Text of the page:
Another winter meetings filled with sleepless nights and abundant dead ends wrapped up Thursday morning for the Texas Rangers, whose officials scurried to the airport as quickly as they could once the Rule 5 draft ended.
Their freedom after four days at the Gaylord National Resort & Convention Center came with the knowledge that their off-season work isn’t done.
But that isn’t anywhere the Rangers haven’t been before in their quest to put together a roster for a new season. Their refrain sounded familiar, too.
The Rangers have faith in what is already on the roster.
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Money appears to be tight.
The coveted young, controllable starting pitcher remains elusive.
Other teams in the American League West have improved.
There’s still time to put the roster together.
That’s the biggie. Time, and the reactions that come with it as it dwindles, needs to befriend general manager Jon Daniels for yet another off-season.
As things stand now, the Rangers, at least on paper, look to be the third-best team in their division after the Houston Astros, the Rangers’ punching bag the past two seasons, and the Seattle Mariners have improved their rosters.
A spring-training battle royale, possibly featuring the perpetually re-signable Colby Lewis, could determine the final spot in the rotation. The Rangers selected right-hander Mike Hauschild from the Astros’ Triple A roster in the Rule 5 draft and anointed him a rotation candidate.
First base will be filled by Ryan Rua, Jurickson Profar and Joey Gallo, which seems pretty impotent with Edwin Encarnacion and Mike Napoli available.
Designated hitter might be a revolving door of regulars getting a game a week at the spot for rest.
Spring training is two months away, though. Free agents will see their options shrink and could be had at a friendlier rate. Teams might run out of options and be forced to give in some in trades for one final piece.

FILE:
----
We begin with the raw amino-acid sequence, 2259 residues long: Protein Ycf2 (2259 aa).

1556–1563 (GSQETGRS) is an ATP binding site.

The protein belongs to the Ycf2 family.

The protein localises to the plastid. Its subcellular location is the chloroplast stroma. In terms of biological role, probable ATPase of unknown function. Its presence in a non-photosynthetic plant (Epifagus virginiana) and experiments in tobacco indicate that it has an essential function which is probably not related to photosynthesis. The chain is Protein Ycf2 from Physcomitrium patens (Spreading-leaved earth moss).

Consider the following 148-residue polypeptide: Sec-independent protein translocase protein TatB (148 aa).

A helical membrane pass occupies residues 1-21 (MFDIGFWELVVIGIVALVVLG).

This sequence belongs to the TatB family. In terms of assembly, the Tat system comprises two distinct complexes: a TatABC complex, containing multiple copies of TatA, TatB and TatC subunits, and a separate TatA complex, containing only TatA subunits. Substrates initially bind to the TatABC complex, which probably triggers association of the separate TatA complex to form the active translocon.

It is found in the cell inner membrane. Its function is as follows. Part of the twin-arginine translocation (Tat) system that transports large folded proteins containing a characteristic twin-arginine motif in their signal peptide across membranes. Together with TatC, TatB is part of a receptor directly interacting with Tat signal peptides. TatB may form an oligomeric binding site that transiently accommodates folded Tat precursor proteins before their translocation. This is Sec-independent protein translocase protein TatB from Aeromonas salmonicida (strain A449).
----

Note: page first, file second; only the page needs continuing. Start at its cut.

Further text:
The flip side is that what looks like doom and gloom isn’t that terrible.
A Rua-Profar-Gallo triple team at first base could as productive as Mitch Moreland offensively.
DH hasn’t exactly been a club strength two of the past three seasons.
Carlos Gomez is signed, pending a physical, so the Rangers are better at center field than they were 12 months ago. The Rangers also will have full seasons from Yu Darvish and Jonathan Lucroy, Nomar Mazara is expected to improve, and the bullpen will open the season deeper and steadier in the back end than in 2016.
A rotation of Darvish, Cole Hamels, Martin Perez, Andrew Casher and TBA arguably is better than the 2016 season-opening rotation of Hamels, Perez, Lewis, Derek Holland and A.J. Griffin.
“There’s a good argument to be made that we’re better today than we were Opening Day last year in a number of spots,” Daniels said.
He’s right, but he knows that might not be good enough.
His job now is to make it good enough despite the obstacles of having fewer prospects to dangle in trades, an unwillingness of other clubs to trade their pitching, and, somehow, tight finances.
21.5 Dollars, in millions, the Rangers have spent this off-season to sign Andrew Casher and Carlos Gomez
The money thing is always a head-scratcher. The Rangers routinely have one of the top 10 payrolls in the game. Ownership always seems able to find millions when the right deal comes along.
No one from the ownership group speaks to the media about club finances. The club still leads everyone to believe that the TV deal is worth only $1.6 billion or $80 million annually, failing to take into account escalator clauses that boost the payout each year.
Yet, Daniels was left to say Thursday that the Rangers might not have enough money to re-sign Lewis, who made only $6 million last season. The Rangers aren’t going to find the rotation upgrade they are seeking for anything less than that.
Asked if it’s the Rangers’ intent to acquire a starting pitcher, Daniels was non-committal.
“I don’t know if we will or not,” he said. “We’d like to build younger controllable options. We don’t have any trades that we’re close to executing. There’s still a couple balls in the air.”
The Rangers didn’t complete their roster building last off-season until after spring training started. Maybe an Ian Desmond-type deal will present itself. Maybe a team will let go of a starter for the missing piece the Rangers might have.
Maybe owners Ray Davis and Bob Simpson will slip another $20 million under the Christmas tree for the Rangers to spend.
Fortunately, the Rangers have two months until spring training begins.
Time is on Daniels’ side. He needs it to befriend him for yet another off-season.